December in Gaza used to be filled with celebration, this year, there is only fear and sadness

As Gaza’s displaced families suffer from a drop in temperatures, an Islamic Relief aid worker* describes biting shortages and a December unlike any other.

It’s been almost 8 days since the last time I shared our story with you. We have been disconnected from the internet and our phones this whole time. It’s been like the Dark Ages. People who want to check on their family and friends have to travel on foot or ride a horse and cart to do so. Of course, in our current situation, making such a journey comes with huge risks. It reminded me of The Kingsroad in Game of Thrones, where travelers could face danger at any moment.

The situation here is getting worse every moment. Winter, like in Game of Thrones, has already come. Last week we had heavy rainfall. Rain used to be a pleasant sight for the Palestinians and we enjoyed it, but people are now living in plastic tents in the streets, without any source of heating. People fled their homes at the beginning of October, when it was still relatively hot. They wore light summer clothes and most didn’t pack for winter. It is now very cold and no one has suitable clothes.

My children are feeling the cold. My daughter is always saying that she has a stomachache. I tell her she will be okay, but she is drinking unclean water; she is eating poor, mostly canned, food; she is wearing only a few layers of clothing. It’s certain that she’ll get sick. In fact, if any person gets sick in the house, everyone will become ill.

Healthcare centres and hospitals are barely able to handle the flow of wounded arriving at their emergency rooms, let alone deal with people feeling ill. A few days ago, my brother got a bad cold. He was shivering and crying in pain. My mum urged me to take him to the hospital, but I told her they would laugh at me at the hospital if I brought someone who was only suffering from a cold. I went to the pharmacy to get some paracetamol for him, but there was no medication available – very few stores still have medicine.

My colleague, who I’ve told you about before, can’t find diapers for her daughter. I’ve heard reports that in parts of the enclave women can’t find sanitary pads. It’s an unimaginable situation. Palestinian people have to suffer even for the smallest things.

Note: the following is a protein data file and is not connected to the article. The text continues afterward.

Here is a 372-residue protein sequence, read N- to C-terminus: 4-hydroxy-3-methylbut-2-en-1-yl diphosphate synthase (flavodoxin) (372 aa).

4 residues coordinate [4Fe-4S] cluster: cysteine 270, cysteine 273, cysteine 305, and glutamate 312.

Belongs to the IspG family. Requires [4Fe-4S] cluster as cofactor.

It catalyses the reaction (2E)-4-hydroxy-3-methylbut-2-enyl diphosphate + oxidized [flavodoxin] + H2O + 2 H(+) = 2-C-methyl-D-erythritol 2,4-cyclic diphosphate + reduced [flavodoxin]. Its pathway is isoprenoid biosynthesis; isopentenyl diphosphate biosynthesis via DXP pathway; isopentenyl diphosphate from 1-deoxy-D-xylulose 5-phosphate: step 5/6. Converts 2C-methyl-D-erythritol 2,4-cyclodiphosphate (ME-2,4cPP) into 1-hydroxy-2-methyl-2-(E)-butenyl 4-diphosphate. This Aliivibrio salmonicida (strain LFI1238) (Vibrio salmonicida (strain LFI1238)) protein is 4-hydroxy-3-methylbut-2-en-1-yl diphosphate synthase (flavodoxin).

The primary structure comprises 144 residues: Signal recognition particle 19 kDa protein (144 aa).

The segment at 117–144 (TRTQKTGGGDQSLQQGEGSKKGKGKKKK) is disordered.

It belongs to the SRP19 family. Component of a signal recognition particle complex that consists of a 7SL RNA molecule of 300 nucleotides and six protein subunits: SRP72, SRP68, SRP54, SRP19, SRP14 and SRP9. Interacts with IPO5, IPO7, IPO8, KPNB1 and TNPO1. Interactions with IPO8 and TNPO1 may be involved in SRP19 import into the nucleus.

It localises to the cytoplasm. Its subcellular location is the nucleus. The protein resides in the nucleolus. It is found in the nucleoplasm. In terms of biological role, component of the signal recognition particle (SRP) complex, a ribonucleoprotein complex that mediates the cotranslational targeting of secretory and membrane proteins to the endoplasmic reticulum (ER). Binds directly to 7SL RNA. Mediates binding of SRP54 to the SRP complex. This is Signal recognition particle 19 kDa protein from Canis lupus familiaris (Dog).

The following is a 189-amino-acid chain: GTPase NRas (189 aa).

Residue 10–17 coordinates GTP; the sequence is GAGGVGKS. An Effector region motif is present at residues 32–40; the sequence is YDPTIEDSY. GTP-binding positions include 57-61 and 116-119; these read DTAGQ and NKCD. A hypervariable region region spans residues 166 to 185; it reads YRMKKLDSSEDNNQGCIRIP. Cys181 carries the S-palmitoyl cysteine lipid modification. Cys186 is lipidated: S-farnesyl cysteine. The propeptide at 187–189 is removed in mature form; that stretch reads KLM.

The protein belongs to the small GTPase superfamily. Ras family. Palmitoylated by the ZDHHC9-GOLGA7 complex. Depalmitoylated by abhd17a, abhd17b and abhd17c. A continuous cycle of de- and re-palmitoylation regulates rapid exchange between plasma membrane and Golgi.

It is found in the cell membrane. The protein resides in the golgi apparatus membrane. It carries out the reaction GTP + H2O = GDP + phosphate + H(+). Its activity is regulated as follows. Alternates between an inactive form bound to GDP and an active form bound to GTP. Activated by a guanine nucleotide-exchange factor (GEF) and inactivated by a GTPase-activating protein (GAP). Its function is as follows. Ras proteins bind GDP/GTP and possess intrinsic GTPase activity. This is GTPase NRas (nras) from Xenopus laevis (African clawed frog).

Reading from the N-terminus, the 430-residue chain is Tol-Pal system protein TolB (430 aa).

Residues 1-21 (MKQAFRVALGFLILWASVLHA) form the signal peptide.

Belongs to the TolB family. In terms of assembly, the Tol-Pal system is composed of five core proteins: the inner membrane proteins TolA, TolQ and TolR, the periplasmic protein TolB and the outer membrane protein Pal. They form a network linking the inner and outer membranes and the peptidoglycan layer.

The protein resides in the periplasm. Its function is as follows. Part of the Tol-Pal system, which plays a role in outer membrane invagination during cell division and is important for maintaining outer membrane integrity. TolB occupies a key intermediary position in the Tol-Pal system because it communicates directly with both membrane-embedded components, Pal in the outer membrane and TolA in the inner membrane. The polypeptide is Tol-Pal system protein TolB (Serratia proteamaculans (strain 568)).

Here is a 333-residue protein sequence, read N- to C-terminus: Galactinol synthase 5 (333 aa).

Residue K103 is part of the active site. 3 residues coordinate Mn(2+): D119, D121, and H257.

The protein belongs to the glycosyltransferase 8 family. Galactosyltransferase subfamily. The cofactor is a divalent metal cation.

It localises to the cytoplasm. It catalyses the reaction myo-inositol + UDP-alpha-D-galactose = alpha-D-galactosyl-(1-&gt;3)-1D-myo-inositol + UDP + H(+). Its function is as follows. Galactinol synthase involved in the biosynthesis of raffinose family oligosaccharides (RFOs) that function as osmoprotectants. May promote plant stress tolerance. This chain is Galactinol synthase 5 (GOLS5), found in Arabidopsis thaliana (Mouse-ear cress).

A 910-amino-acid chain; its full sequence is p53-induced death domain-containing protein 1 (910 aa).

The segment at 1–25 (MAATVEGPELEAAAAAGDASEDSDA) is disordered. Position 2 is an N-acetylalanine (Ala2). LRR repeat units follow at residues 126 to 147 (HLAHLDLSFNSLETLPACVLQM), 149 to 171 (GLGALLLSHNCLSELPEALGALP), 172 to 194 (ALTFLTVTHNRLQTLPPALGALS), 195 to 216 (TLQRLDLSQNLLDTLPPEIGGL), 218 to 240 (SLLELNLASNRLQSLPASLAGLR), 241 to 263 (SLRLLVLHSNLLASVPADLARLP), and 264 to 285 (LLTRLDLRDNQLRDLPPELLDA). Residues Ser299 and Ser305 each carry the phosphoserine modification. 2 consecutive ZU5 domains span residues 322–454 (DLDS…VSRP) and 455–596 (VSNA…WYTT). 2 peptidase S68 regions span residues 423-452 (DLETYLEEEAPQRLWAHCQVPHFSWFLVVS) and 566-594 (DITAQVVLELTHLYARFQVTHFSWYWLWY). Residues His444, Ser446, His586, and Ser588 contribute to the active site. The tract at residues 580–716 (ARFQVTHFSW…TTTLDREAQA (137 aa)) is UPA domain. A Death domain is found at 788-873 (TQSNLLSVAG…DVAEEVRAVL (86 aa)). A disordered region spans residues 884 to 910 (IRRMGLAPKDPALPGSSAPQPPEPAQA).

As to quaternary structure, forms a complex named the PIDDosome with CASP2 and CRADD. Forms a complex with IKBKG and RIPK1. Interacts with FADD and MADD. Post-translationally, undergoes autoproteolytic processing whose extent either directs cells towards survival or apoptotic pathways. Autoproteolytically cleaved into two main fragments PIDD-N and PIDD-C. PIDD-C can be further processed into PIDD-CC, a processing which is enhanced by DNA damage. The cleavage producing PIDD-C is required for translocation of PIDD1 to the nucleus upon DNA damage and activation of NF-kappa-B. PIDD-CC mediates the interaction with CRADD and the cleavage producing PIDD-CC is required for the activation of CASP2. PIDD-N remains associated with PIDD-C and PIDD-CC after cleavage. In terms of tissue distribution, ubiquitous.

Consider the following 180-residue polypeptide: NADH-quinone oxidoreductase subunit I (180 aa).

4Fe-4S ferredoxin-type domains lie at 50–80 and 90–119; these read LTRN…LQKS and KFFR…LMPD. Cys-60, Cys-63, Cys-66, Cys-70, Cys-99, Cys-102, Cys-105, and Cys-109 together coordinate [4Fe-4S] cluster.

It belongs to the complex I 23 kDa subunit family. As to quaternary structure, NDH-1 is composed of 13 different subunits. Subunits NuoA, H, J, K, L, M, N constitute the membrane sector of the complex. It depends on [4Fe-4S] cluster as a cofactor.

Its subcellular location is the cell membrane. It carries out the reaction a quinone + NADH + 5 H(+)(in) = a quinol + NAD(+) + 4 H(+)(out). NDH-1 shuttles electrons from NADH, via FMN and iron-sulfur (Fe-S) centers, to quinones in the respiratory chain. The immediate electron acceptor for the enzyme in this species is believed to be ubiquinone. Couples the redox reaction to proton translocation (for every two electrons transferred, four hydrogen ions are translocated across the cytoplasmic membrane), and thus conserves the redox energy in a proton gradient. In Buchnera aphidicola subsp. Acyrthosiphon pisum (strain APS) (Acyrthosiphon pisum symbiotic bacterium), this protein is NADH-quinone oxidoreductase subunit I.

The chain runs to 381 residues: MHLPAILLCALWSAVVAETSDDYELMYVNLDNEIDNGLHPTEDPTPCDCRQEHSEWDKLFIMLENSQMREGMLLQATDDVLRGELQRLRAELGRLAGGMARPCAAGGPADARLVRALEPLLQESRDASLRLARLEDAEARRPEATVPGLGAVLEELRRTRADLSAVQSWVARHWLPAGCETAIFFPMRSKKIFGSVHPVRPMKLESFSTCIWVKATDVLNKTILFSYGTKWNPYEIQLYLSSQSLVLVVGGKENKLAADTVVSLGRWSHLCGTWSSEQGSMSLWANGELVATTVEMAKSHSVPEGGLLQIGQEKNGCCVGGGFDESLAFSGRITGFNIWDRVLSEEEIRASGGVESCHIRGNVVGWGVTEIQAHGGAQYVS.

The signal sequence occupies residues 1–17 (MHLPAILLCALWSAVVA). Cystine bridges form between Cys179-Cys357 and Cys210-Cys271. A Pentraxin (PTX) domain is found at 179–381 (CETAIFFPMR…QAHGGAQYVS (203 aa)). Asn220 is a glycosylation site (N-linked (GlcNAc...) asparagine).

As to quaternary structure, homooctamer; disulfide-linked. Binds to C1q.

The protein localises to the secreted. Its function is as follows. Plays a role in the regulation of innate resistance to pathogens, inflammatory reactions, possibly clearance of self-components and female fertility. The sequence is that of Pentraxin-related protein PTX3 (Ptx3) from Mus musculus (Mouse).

A vibrant city now sick and pale

Yesterday, I went out to get my hair cut. In the streets, one can see people’s faces full of despair, sadness, and loss. The city used to be vibrant, full of life. Now, it is sick and pale. There is smoke coming out of every house as people burn wood to prepare food. The streets are full of rubbish since there is no fuel for the trucks that would usually collect it. Some of the taxis have started running their cars on cooking oil – another Palestinian invention to adapt to this siege. It gets the cars moving, but is polluting the air and suffocating the passengers.

There are donkeys and horses in every street. There are people carrying plastic gallons looking for water. There are stalls in the markets selling batteries, flashlights, phone chargers, canned food, and few vegetables are to be found. The scenes are dystopian.

The barber told me he is letting go of his shop. He explained that he does not have any power to charge his tools. The owner of the building wants to kick him out and use the place. He can’t pay the rent because he is not working. It’s only because I’d been his father’s customer that he welcomed me in and cut my hair.

Celebrations all over the world, except for Gaza

Dear readers, we are totally on the verge of collapse. We’ve lost our beloved relatives and friends, our homes, our streets, and our city. We are trying to stand tall despite all these losses, but we can’t. It hurts me to spend December in displacement. I remember Gaza at this time of year as full of decorations, lights and colors. I would walk in the streets and see the clothes shops putting on end-of-year sales, restaurants making special offers, and many places announcing Christmas events.

This year, I see people all over the world celebrating, but in Gaza we are living in hard times. All the world is buying gifts, but we are happy if we can find a kilo of salt or an ounce of coffee. People around the world are listening to music, and we are listening to drones buzzing and the sounds of bombs and explosions.

I am sorry, my readers, I do not want your celebrations to stop, but I want our story to carry on and I want this war to end right now.

Please help Islamic Relief support people in desperate need in Gaza: Donate to our Palestine Appeal now.

*This blog is anonymised to protect the safety and security of our colleague and others mentioned. Read the other blogs in this series here.

Editor’s note: This blog was submitted amid a fast-changing and deepening crisis. The information was correct as of 18 December 2023.